Take a firm such as Google; they absolutely get how culture can be a real benefit and a differentiator. By leveraging their culture of people-orientation and innovation, they have enjoyed growth in an ever-changing environment. Or consider Apple, who has been able to deliberately leverage their innovation and passion for simple product development, combined with scalable, replicable production, and they have thrived — despite incredible competition and some setbacks.
In order to use culture strategically, a company or division first needs to understand its culture. In order for a search consultant to offer specialist advice and appoint the ideal executive to their clients’ strategic challenge, they need to make a thorough and accurate appreciation of their client’s culture. Sounds easy doesn’t it?
Culture is a highly complex and somewhat amorphous construct that essentially rolls together all of a company’s shared values, attitudes, beliefs, assumptions, artefacts, and behaviours. Culture is broad — encompassing all aspects of its internal and external relationships—and culture is profound in that it guides individual actions even to the extent that those individuals may not be totally even aware they are being influenced by it. Researchers tend to agree that the core of any organisation’s culture is grounded in a rich set of assumptions about the nature of the world and human relationships. For example, the underlying belief that people are selfish and only out for themselves might unwittingly influence a company’s attitudes and behaviours toward outside salespeople, vendors, and consultants. Or take to look at the other side of the same coin, an underlying belief that people are inherently good and tend toward being better in situations, might influence how consumers are dealt with.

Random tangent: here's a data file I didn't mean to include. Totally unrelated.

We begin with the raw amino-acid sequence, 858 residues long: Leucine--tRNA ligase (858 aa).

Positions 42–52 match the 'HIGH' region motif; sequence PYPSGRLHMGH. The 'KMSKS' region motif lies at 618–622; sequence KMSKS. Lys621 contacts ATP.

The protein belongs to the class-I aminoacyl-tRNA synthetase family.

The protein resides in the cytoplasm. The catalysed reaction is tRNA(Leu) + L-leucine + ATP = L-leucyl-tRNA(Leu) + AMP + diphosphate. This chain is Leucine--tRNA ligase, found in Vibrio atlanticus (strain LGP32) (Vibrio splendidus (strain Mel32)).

This is profound stuff that is largely invisible, unspoken, and unknown to an organisation’s members. So is it possible to really know a company’s culture? Whilst admittedly it would be a daunting (and some might claim impossible) task to fully account for all aspects of a company’s culture, we can generally find a way to describe the dominant attributes.
In focusing on “effective organisations”, research has uncovered many critical dimensions. John Campbell (1974) and his fellow researchers identified thirty–nine important indicators. While such a list is helpful and might be helpful to add to our vocabulary, it is impractical and unwieldy for organisations to account for so many dimensions. We can then take our thinking to the work of Robert Quinn and John Rohrbaugh (1983) who reviewed the results of many studies on this topic and determined that two major dimensions could account for such a broad range. This gave rise to their widely referenced ‘Competing Values Framework’. This framework combines two dimensions, creating a 2x2 matrix with four types of culture.